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This article appears in the April 6, 2007 issue of Executive Intelligence Review.

Racist Gore's Secret History
As a Tennessee FBI Hit-Man

by Anton Chaitkin

Al Gore got into national politics as a police agent, rewarded with a seat in Congress for running a racist FBI frame-up against an African American political leader, who was trying to stop Nashville police from destroying the community by allowing unhindered narcotics trafficking and prostitution.

Years later, during Sen. Al Gore's abortive 1988 Presidential race, a biography promoting his campaign suddenly appeared, written, strangely enough, by a former Federal Bureau of Investigation official, Hank Hillin (Al Gore, Jr.: Born To Lead, reissued in 1992, as Al Gore, Jr., His Life and Career. Until 1999, the FBI man's book was the only published account of Gore's life. Hank Hillin told this reporter that he has known Gore and his family since Gore was four years old, and he described how Gore was brought in to work in the Tennessee arm of the FBI's terror campaign against black elected officials.

The pattern of hundreds of FBI/Department of Justice operations, beginning in the late 1950s, in which minority officials were illegally targeted, fell under the FBI internal designation, "Operation Frühmenschen" (German for "early" or "primitive men"). This racist doctrine, guiding FBI prosecutions of minorities, was first publicly identified by Rep. Mervyn Dymally (D-Calif.). On Jan. 27, 1988, Dymally, then the chairman of the Black Congressional Caucus, put into the Congressional Record a sworn affidavit from former FBI special agent Hirsch Friedman, originally filed in Federal court in Atlanta; it stated:

"The purpose of this policy was the routine investigation without probable cause of prominent elected and appointed black officials in major metropolitan areas throughout the United States. I learned from my conversations with special agents of the FBI that the basis for this policy was the assumption by the FBI that black officials were intellectually and socially incapable of governing major governmental organizations and institutions."

John Seigenthaler, publisher of the Nashville Tennessean, hired the 23-year-old Gore in 1971, as a reporter, on the police beat. Seigenthaler, like FBI official Hillin, had earlier worked in the U.S. Justice Department with the anti-labor dirty operations around Justice Department official Walter Sheridan, a leader of the faction covering up the assassination of President John F. Kennedy.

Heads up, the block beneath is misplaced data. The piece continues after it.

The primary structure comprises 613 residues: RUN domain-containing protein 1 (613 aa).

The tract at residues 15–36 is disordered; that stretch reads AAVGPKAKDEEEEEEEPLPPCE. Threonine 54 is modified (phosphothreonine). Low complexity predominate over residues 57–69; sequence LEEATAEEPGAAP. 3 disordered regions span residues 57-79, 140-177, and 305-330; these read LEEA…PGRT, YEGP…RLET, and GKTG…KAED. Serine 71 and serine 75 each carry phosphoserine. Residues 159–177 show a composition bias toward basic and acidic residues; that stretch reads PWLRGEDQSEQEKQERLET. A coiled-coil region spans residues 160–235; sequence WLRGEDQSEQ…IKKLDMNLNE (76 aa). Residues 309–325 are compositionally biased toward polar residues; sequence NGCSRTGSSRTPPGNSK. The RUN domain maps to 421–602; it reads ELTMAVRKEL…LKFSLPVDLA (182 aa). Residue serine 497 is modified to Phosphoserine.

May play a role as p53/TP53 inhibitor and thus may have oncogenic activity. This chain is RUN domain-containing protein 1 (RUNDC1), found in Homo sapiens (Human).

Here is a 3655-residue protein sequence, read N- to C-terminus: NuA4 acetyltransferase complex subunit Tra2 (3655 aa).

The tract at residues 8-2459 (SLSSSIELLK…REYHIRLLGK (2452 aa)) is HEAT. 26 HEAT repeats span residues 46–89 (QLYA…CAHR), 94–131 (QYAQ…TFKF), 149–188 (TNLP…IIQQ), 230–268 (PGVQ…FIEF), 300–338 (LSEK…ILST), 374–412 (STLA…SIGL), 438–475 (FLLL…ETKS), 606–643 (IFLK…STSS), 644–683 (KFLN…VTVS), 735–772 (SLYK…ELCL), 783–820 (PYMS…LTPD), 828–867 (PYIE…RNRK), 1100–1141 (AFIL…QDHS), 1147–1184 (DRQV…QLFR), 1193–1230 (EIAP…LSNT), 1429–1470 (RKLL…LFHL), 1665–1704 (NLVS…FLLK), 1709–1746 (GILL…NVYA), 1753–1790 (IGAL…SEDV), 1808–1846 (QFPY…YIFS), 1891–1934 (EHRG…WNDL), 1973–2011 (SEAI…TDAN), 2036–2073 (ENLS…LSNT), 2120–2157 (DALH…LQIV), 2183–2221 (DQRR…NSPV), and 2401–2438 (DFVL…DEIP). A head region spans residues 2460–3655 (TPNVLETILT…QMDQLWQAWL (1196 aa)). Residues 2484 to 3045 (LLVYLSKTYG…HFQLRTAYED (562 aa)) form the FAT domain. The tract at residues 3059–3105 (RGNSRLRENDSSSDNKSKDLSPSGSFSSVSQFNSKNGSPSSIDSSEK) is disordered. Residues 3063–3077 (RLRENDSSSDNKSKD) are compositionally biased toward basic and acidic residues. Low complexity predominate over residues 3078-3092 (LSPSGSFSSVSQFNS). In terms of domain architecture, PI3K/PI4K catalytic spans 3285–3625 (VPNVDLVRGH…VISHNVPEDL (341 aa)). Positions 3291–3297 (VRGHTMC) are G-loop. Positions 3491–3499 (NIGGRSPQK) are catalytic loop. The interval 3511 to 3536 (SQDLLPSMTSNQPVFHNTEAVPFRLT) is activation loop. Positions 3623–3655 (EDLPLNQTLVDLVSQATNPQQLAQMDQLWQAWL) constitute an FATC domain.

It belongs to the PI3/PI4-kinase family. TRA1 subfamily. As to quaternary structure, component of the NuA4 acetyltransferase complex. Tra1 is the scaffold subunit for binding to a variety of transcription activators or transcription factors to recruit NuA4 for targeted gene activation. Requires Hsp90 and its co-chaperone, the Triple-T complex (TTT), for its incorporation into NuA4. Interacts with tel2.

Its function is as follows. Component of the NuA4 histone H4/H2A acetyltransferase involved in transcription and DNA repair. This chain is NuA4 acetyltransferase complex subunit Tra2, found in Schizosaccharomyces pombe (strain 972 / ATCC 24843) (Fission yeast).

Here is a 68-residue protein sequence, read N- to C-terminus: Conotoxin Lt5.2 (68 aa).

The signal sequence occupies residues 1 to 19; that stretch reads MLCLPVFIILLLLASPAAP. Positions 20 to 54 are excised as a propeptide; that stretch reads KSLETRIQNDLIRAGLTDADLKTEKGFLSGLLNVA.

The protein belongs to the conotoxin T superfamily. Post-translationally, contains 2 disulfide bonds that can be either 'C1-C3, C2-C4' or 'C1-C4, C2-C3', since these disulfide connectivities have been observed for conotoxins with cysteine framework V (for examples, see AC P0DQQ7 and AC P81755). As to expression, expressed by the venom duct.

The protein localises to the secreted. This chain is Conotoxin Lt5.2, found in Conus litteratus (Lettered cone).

Gore, the Police Agent

Al Gore first became famous in 1974, when he and his boss Seigenthaler cooked up a sting against Morris Haddox, a black City Council member and a thorn in the side of the Nashville establishment. Less than two months before the Gore covert attack, Haddox had declared that it was the practice of the police to allow dope dealing and prostitution to run completely unchecked in the black community, and he vowed to block consideration of other legislative matters until the City Council took up a reform of this criminal malfeasance.[1]

Though nominally only a reporter with a private newspaper, Gore personally arranged with Hillin's partners in the Tennessee Bureau of Investigation (TBI) to set up a radio transmitter on the person of a stooge, who was furnished with money to ensnare Councilman Haddox. The bribery indictment of Morris Haddox was announced in a Tennessean article on Feb. 7, 1974, under the byline of Albert Gore, Jr. The article included a photo of that sideburned reporter and undercover police spy, exultant, and accompanied by three photographers.

Rallies supporting Councilman Haddox were held in black churches. A statewide black political convention unanimously condemned Gore and Seigenthaler for the frame-up. The Tennessean of Feb. 11 quoted African American college teacher James Mock, denouncing those "playwrights who set up their scenario in the black community and had Mr. Haddox play it out .... attacking the whole political structure of our black community."

A Feb. 12 Tennessean article by Al Gore, headlined "FBI, IRS, Alerted in Council Probe," explained that the FBI—the Hillin task force—was taking an official role in the legal attack on the Nashville Metro Council.

Although Haddox was later acquitted by a jury, Gore's printed smears drove Haddox out of political life. Two decades later, Haddox came back into the Nashville council, Gore's attack having faded from public memory.